# Type Definitions

Every object definition contains a type definition. The type definition defines the allowed types for the object and its parameters. It also determines the number of parameters that the object is allowed to have.

## Simple type definitions

The simplest type definitions just include a single explicit type. For example:

Type :: Real

Type definitions can also include type functions. The most commonly used type function is the To object that defines an object to be a map from one type to another. For example, an object with type definition:

Type :: Real → Bool

is a one parameter object that takes a real number as its input and returns a Boolean value.

## Using variables in type definitions

Type definitions can also include type variables. For example, an object with type definition:

Type :: U → U

is a one parameter object that can take any type of object as input but always returns an object of the same type. Type definitions can include more than one type variable and can include combinations of type variables and explicit types. For example, an object definition with type definition:

Type :: U → Real → Set[U]

is a two parameter object that can take any type in the first parameter, takes a Real (or a subtype of Real) in the second parameter, and returns a set of objects that are of the type of the first parameter.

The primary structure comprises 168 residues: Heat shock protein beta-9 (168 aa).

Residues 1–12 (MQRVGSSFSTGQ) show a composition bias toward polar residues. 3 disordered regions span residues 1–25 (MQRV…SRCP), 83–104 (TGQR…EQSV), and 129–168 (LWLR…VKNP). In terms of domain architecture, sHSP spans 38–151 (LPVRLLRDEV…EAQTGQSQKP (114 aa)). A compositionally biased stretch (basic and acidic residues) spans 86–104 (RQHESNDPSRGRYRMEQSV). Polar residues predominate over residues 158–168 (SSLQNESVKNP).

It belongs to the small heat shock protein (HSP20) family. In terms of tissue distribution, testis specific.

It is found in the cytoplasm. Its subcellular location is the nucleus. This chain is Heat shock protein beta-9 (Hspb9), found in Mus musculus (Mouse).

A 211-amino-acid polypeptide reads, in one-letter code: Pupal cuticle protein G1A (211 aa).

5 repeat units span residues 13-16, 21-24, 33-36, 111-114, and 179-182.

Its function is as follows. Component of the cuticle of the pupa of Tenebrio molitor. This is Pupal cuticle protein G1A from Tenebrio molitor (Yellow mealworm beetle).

## Type definition conditions

Conditions can be added to a type definition to restrict the types that are valid for a type variable in the type definition. See Conditions in Type Definitions for more information.

## Defining the number of parameters of an object

The type definition of each object determines the number of parameters that object can have.

Type :: A is an object with no parameters

Type :: A → B is an object with one parameter

Type :: A → B → C is an object with two parameters

If you define MyFn as A → B → C and then type "myfn" in an expression, the autocomplete popup will show a two parameter version:

MyFn[ [], [] ]Note that a type definition like (A → B) → C → D is still a two parameter object, as is A → (B → C) → D. In these definitions, we are requiring that the first or second parameter (respectively) be a map, but both are still two parameter objects.

If you need to create an object that is a one parameter object where the return type is required to be a map from A → B, you could create the type definition as Type :: U → A → B, but Sym will want to insert new instances of this object as two parameter objects. You can get to the one parameter version in the autocomplete popup by clicking on the down arrow to the right of the object and selecting the one parameter version, but if the intent is for the object to always be a one parameter object that returns a map, then it may be better to create a type definition like

Type :: U → V with V = A → Bwhere V is a type variable. The instances of an object with this type definition can never have more than one parameter and the one parameter version will be typed as A → B.